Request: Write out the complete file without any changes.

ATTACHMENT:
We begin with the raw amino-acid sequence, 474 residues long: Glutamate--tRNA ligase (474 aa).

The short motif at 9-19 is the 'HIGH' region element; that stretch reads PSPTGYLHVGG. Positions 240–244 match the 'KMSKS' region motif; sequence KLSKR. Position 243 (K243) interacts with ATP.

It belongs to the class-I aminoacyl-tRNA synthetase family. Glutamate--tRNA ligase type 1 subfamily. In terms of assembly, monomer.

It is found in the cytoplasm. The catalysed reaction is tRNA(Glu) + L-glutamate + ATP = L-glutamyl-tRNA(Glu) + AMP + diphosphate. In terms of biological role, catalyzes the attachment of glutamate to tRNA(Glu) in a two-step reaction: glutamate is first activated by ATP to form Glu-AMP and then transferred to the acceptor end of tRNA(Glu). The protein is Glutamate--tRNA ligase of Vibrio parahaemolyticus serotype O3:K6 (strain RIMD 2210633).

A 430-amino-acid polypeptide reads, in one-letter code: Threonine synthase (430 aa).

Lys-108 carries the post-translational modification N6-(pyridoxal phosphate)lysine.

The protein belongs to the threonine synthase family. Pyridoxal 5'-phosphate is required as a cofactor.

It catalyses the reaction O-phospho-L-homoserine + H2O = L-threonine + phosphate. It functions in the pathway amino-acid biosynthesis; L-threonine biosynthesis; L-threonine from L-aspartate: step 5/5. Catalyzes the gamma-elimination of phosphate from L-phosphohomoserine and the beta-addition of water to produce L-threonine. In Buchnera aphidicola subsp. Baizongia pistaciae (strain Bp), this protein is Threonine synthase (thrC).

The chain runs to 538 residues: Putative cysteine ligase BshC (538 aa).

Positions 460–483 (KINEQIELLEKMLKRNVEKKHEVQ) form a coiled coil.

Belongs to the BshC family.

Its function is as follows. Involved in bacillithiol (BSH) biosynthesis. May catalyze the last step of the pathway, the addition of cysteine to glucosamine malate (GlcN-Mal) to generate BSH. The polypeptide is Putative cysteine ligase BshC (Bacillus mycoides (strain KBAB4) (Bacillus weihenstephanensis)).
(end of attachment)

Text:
We begin with the raw amino-acid sequence, 474 residues long: Glutamate--tRNA ligase (474 aa).

The short motif at 9-19 is the 'HIGH' region element; that stretch reads PSPTGYLHVGG. Positions 240–244 match the 'KMSKS' region motif; sequence KLSKR. Position 243 (K243) interacts with ATP.

It belongs to the class-I aminoacyl-tRNA synthetase family. Glutamate--tRNA ligase type 1 subfamily. In terms of assembly, monomer.

It is found in the cytoplasm. The catalysed reaction is tRNA(Glu) + L-glutamate + ATP = L-glutamyl-tRNA(Glu) + AMP + diphosphate. In terms of biological role, catalyzes the attachment of glutamate to tRNA(Glu) in a two-step reaction: glutamate is first activated by ATP to form Glu-AMP and then transferred to the acceptor end of tRNA(Glu). The protein is Glutamate--tRNA ligase of Vibrio parahaemolyticus serotype O3:K6 (strain RIMD 2210633).

A 430-amino-acid polypeptide reads, in one-letter code: Threonine synthase (430 aa).

Lys-108 carries the post-translational modification N6-(pyridoxal phosphate)lysine.

The protein belongs to the threonine synthase family. Pyridoxal 5'-phosphate is required as a cofactor.

It catalyses the reaction O-phospho-L-homoserine + H2O = L-threonine + phosphate. It functions in the pathway amino-acid biosynthesis; L-threonine biosynthesis; L-threonine from L-aspartate: step 5/5. Catalyzes the gamma-elimination of phosphate from L-phosphohomoserine and the beta-addition of water to produce L-threonine. In Buchnera aphidicola subsp. Baizongia pistaciae (strain Bp), this protein is Threonine synthase (thrC).

The chain runs to 538 residues: Putative cysteine ligase BshC (538 aa).

Positions 460–483 (KINEQIELLEKMLKRNVEKKHEVQ) form a coiled coil.

Belongs to the BshC family.

Its function is as follows. Involved in bacillithiol (BSH) biosynthesis. May catalyze the last step of the pathway, the addition of cysteine to glucosamine malate (GlcN-Mal) to generate BSH. The polypeptide is Putative cysteine ligase BshC (Bacillus mycoides (strain KBAB4) (Bacillus weihenstephanensis)).